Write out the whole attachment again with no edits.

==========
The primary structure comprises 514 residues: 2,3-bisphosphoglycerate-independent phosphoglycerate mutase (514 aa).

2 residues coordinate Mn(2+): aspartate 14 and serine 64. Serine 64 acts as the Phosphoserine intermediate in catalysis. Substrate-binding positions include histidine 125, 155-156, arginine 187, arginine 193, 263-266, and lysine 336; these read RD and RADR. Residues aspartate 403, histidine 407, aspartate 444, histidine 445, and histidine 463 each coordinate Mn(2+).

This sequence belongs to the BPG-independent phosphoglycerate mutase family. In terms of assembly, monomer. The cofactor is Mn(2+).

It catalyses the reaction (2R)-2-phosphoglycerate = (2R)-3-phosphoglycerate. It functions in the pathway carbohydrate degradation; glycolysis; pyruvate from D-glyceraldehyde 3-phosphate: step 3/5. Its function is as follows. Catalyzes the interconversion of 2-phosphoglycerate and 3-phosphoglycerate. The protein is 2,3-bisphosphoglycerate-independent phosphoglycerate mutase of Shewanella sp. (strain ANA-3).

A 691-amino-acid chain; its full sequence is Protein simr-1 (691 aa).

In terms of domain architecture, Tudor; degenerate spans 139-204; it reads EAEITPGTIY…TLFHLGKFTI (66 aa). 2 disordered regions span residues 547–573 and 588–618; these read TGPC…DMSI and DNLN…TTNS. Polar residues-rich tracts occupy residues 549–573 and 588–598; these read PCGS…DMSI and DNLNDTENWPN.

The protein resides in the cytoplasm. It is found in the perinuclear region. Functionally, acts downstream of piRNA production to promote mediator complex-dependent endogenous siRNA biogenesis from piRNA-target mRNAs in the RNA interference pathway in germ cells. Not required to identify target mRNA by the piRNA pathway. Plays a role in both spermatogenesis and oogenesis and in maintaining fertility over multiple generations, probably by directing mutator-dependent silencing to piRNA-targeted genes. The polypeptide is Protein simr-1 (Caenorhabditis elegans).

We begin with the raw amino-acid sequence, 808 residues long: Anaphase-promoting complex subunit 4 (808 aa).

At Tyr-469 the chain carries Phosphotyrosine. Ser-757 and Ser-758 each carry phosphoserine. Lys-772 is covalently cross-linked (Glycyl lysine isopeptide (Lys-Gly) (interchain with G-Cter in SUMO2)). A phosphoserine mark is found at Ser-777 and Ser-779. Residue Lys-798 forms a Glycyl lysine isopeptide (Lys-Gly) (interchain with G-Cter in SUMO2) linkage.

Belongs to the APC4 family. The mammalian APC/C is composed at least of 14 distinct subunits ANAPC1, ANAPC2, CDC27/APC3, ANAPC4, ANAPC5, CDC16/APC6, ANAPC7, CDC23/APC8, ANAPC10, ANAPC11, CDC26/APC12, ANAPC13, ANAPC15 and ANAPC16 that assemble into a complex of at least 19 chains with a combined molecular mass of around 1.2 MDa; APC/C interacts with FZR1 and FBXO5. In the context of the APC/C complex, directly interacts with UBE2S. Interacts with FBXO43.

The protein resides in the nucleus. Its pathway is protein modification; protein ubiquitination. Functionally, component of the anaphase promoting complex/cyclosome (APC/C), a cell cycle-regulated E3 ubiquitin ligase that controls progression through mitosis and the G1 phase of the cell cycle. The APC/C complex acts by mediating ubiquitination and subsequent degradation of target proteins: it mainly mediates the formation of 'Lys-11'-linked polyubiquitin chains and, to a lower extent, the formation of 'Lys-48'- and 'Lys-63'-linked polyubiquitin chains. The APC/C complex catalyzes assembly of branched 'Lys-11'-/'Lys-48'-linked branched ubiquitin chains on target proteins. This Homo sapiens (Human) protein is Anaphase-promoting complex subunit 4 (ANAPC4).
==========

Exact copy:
The primary structure comprises 514 residues: 2,3-bisphosphoglycerate-independent phosphoglycerate mutase (514 aa).

2 residues coordinate Mn(2+): aspartate 14 and serine 64. Serine 64 acts as the Phosphoserine intermediate in catalysis. Substrate-binding positions include histidine 125, 155-156, arginine 187, arginine 193, 263-266, and lysine 336; these read RD and RADR. Residues aspartate 403, histidine 407, aspartate 444, histidine 445, and histidine 463 each coordinate Mn(2+).

This sequence belongs to the BPG-independent phosphoglycerate mutase family. In terms of assembly, monomer. The cofactor is Mn(2+).

It catalyses the reaction (2R)-2-phosphoglycerate = (2R)-3-phosphoglycerate. It functions in the pathway carbohydrate degradation; glycolysis; pyruvate from D-glyceraldehyde 3-phosphate: step 3/5. Its function is as follows. Catalyzes the interconversion of 2-phosphoglycerate and 3-phosphoglycerate. The protein is 2,3-bisphosphoglycerate-independent phosphoglycerate mutase of Shewanella sp. (strain ANA-3).

A 691-amino-acid chain; its full sequence is Protein simr-1 (691 aa).

In terms of domain architecture, Tudor; degenerate spans 139-204; it reads EAEITPGTIY…TLFHLGKFTI (66 aa). 2 disordered regions span residues 547–573 and 588–618; these read TGPC…DMSI and DNLN…TTNS. Polar residues-rich tracts occupy residues 549–573 and 588–598; these read PCGS…DMSI and DNLNDTENWPN.

The protein resides in the cytoplasm. It is found in the perinuclear region. Functionally, acts downstream of piRNA production to promote mediator complex-dependent endogenous siRNA biogenesis from piRNA-target mRNAs in the RNA interference pathway in germ cells. Not required to identify target mRNA by the piRNA pathway. Plays a role in both spermatogenesis and oogenesis and in maintaining fertility over multiple generations, probably by directing mutator-dependent silencing to piRNA-targeted genes. The polypeptide is Protein simr-1 (Caenorhabditis elegans).

We begin with the raw amino-acid sequence, 808 residues long: Anaphase-promoting complex subunit 4 (808 aa).

At Tyr-469 the chain carries Phosphotyrosine. Ser-757 and Ser-758 each carry phosphoserine. Lys-772 is covalently cross-linked (Glycyl lysine isopeptide (Lys-Gly) (interchain with G-Cter in SUMO2)). A phosphoserine mark is found at Ser-777 and Ser-779. Residue Lys-798 forms a Glycyl lysine isopeptide (Lys-Gly) (interchain with G-Cter in SUMO2) linkage.

Belongs to the APC4 family. The mammalian APC/C is composed at least of 14 distinct subunits ANAPC1, ANAPC2, CDC27/APC3, ANAPC4, ANAPC5, CDC16/APC6, ANAPC7, CDC23/APC8, ANAPC10, ANAPC11, CDC26/APC12, ANAPC13, ANAPC15 and ANAPC16 that assemble into a complex of at least 19 chains with a combined molecular mass of around 1.2 MDa; APC/C interacts with FZR1 and FBXO5. In the context of the APC/C complex, directly interacts with UBE2S. Interacts with FBXO43.

The protein resides in the nucleus. Its pathway is protein modification; protein ubiquitination. Functionally, component of the anaphase promoting complex/cyclosome (APC/C), a cell cycle-regulated E3 ubiquitin ligase that controls progression through mitosis and the G1 phase of the cell cycle. The APC/C complex acts by mediating ubiquitination and subsequent degradation of target proteins: it mainly mediates the formation of 'Lys-11'-linked polyubiquitin chains and, to a lower extent, the formation of 'Lys-48'- and 'Lys-63'-linked polyubiquitin chains. The APC/C complex catalyzes assembly of branched 'Lys-11'-/'Lys-48'-linked branched ubiquitin chains on target proteins. This Homo sapiens (Human) protein is Anaphase-promoting complex subunit 4 (ANAPC4).